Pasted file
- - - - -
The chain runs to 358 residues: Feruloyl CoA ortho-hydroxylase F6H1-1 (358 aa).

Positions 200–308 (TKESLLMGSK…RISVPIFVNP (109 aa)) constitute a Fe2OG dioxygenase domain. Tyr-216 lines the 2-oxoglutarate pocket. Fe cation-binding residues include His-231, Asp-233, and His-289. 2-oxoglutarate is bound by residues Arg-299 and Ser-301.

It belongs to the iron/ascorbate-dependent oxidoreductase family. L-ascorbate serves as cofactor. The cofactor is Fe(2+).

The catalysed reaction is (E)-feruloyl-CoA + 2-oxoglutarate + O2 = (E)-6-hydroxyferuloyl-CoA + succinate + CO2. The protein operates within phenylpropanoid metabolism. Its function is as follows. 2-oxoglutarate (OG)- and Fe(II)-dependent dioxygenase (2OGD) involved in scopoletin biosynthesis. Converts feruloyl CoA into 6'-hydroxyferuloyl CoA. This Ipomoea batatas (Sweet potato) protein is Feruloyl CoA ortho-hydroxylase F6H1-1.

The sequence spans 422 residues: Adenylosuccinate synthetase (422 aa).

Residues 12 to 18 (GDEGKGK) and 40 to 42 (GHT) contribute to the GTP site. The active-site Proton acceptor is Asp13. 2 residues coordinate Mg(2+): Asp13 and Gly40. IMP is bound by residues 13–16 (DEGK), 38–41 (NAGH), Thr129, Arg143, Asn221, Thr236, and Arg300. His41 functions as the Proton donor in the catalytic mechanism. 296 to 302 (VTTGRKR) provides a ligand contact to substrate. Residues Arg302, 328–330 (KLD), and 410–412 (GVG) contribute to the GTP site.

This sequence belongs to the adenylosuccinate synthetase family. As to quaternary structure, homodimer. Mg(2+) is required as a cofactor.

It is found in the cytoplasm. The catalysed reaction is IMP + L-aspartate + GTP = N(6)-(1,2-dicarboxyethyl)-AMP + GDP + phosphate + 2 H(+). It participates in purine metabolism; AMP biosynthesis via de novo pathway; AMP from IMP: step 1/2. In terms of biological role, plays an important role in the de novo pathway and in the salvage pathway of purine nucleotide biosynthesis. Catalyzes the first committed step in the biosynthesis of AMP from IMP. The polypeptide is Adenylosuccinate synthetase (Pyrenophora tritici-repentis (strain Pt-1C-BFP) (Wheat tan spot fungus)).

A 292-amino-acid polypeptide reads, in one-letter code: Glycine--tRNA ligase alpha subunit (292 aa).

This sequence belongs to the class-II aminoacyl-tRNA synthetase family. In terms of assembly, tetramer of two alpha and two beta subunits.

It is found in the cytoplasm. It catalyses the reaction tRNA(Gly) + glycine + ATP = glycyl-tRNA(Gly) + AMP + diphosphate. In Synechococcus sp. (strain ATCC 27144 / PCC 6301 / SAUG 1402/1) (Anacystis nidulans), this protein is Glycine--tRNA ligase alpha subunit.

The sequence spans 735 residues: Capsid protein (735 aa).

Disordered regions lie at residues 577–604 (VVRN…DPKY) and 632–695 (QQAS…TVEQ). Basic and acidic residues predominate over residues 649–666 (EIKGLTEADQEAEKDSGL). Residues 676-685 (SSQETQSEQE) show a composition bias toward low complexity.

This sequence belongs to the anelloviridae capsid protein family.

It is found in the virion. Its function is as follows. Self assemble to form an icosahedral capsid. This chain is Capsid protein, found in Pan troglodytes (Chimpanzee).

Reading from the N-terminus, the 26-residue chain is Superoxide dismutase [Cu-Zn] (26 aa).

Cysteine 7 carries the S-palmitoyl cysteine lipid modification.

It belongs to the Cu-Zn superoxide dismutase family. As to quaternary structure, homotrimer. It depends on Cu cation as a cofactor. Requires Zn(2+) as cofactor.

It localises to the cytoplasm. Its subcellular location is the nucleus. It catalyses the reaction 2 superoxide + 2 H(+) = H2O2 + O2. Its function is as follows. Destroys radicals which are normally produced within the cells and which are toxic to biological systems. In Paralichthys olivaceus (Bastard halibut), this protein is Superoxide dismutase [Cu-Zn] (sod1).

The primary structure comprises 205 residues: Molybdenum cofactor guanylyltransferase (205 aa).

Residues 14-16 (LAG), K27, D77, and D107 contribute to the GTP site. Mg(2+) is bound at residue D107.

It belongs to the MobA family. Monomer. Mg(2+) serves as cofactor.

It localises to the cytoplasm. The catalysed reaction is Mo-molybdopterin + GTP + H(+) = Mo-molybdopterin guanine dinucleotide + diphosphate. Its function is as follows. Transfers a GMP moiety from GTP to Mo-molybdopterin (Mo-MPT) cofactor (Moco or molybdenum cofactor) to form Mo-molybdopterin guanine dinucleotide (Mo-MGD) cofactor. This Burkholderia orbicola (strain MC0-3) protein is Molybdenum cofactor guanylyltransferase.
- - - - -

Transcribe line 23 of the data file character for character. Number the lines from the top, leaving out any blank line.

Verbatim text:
It localises to the cytoplasm. The catalysed reaction is Mo-molybdopterin + GTP + H(+) = Mo-molybdopterin guanine dinucleotide + diphosphate. Its function is as follows. Transfers a GMP moiety from GTP to Mo-molybdopterin (Mo-MPT) cofactor (Moco or molybdenum cofactor) to form Mo-molybdopterin guanine dinucleotide (Mo-MGD) cofactor. This Burkholderia orbicola (strain MC0-3) protein is Molybdenum cofactor guanylyltransferase.